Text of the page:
In advance of the 2017 NBA Draft, Peachtree Hoops will be breaking down a wide variety of players that could be available for the Atlanta Hawks at either No. 19 or No. 31. The series will stretch throughout the month of June and today’s post breaks down former Duke shooting guard Luke Kennard.
Much of the discussion surrounding the Atlanta Hawks and the team’s draft plans centers on what should be prioritized with the No. 19 pick. Should the Hawks go with a “big swing” on upside or stay on course from the 2016 class (Taurean Prince, DeAndre Bembry) by selecting an established college player that is much “safer” at this stage? Duke guard Luke Kennard certainly leans toward the latter but that doesn’t mean he’d be a bad pick.
Kennard might be the best shooter in this class. That isn’t a slight to players like Malik Monk and Lauri Markkanen but the former Duke standout can really shoot. He converted 44 percent of his threes last season as the No. 1 option for much of the year and Kennard isn’t only a standstill shooter. The left-hander made great (and surprising) strides as a ball-handler and creator and Kennard actually profiles as a strong secondary option in this way during his NBA career.
On the down side, he almost certainly isn’t a guy that is going to be more than a role player in the NBA offensively. Shooting is at a premium and that is where his value lies, with the important note that Kennard is a tremendous passer from a non-point guard. With that said, the secondary creation isn’t fully certain and he’ll need it to be more than a bench shooter.
This is the issue for Kennard and everyone knows it. Can he hold up defensively? Kennard is less than 6’6 with a 6’5 wingspan and a standing reach of only 8’2. In short, he isn’t very long and Kennard isn’t a tremendous athlete.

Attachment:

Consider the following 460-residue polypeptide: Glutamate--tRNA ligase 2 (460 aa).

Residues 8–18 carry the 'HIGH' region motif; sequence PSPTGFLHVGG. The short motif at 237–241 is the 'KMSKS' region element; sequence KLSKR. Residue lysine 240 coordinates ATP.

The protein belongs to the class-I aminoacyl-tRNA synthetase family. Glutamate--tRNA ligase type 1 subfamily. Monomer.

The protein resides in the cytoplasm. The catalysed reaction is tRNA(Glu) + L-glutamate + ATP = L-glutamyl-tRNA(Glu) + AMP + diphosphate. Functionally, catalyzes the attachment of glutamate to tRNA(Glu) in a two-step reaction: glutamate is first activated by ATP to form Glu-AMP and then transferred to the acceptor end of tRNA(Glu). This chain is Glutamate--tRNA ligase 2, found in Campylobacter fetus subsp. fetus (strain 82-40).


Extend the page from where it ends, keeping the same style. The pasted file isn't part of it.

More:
It should be noted that Kennard isn’t a non-athlete either, but his strength is a concern and that leads to real question marks defensively. His NBA path will be largely dictated by whether he can be an average defensive player using positional awareness and savvy. If he can’t, it becomes a real problem.
Fit for the Atlanta Hawks
The Hawks have some roster weaknesses but one glaring one is a lack of shooting. Even if the team were to retain everyone (i.e. Paul Millsap and Tim Hardaway Jr.), Travis Schlenk and company would be tasked with providing more shooting at nearly every level.
On one hand, adding Kennard to a wing rotation that already includes two soon-to-be sophomores, Kent Bazemore and Hardaway Jr. doesn’t make perfect sense. On the other, he would be the best shooter of the bunch immediately and that certainly matters.
There is a possibility, or even a likelihood, that Kennard is long gone by the team the Hawks make their first selection at No. 19. From a personal standpoint, Kennard is solidly a top-15 player on my board and I would advocate for Atlanta to select him if available. With that said, it might facilitate another roster move if the Hawks plan to integrate a pure shooting guard anytime soon and this is likely a spot in which Kennard would not have a universal approval rating for the No. 19 pick. Still, he is a tremendous offensive player that would be a bargain at this spot.